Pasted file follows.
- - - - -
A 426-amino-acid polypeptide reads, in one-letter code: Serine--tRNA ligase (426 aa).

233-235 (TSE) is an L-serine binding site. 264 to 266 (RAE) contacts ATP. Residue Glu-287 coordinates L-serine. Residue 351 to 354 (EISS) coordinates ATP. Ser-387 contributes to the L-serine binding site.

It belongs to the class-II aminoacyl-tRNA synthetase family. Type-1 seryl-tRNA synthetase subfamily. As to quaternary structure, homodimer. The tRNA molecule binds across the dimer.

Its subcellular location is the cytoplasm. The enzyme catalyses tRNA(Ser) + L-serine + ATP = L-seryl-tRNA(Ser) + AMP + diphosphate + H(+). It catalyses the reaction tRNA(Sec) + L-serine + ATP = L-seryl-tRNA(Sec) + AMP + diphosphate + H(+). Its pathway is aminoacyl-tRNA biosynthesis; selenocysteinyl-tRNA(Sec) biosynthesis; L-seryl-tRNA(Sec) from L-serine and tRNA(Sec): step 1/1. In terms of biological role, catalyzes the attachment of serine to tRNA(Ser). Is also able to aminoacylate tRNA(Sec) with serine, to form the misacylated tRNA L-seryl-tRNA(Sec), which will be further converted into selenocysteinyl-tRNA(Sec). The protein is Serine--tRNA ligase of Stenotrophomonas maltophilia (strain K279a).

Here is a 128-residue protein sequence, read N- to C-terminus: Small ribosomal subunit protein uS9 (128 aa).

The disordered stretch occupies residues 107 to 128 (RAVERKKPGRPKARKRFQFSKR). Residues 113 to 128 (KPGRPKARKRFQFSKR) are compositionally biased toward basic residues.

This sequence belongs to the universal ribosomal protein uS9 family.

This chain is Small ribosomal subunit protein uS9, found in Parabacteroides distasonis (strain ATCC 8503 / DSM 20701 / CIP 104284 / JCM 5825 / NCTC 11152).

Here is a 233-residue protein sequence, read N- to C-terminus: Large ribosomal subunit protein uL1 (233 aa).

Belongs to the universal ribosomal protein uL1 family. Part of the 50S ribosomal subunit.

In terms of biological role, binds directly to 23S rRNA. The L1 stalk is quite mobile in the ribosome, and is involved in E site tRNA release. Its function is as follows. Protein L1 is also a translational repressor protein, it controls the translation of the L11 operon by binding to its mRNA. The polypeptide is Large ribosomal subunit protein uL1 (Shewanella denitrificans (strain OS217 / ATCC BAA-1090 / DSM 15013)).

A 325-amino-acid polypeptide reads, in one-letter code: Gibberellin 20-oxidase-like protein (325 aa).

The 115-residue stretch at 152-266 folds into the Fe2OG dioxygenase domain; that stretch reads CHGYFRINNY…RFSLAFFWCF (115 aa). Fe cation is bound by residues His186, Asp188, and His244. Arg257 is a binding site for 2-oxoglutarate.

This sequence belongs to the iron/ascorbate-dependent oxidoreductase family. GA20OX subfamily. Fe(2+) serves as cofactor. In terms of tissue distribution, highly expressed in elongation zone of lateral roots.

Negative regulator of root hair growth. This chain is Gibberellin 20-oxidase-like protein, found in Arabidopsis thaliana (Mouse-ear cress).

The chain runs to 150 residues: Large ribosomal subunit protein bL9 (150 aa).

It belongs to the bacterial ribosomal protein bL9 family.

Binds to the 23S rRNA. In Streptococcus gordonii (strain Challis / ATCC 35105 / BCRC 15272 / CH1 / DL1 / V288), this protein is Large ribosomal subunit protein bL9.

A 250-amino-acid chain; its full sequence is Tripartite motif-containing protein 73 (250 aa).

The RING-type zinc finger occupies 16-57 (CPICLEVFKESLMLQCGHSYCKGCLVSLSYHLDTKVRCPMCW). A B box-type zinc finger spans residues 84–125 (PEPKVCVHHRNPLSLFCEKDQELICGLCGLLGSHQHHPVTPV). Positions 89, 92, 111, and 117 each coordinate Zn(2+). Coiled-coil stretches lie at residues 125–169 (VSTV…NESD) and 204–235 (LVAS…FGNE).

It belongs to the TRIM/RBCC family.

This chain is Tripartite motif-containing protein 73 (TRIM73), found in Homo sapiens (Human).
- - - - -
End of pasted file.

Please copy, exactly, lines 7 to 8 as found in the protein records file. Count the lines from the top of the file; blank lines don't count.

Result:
This sequence belongs to the universal ribosomal protein uS9 family.

This chain is Small ribosomal subunit protein uS9, found in Parabacteroides distasonis (strain ATCC 8503 / DSM 20701 / CIP 104284 / JCM 5825 / NCTC 11152).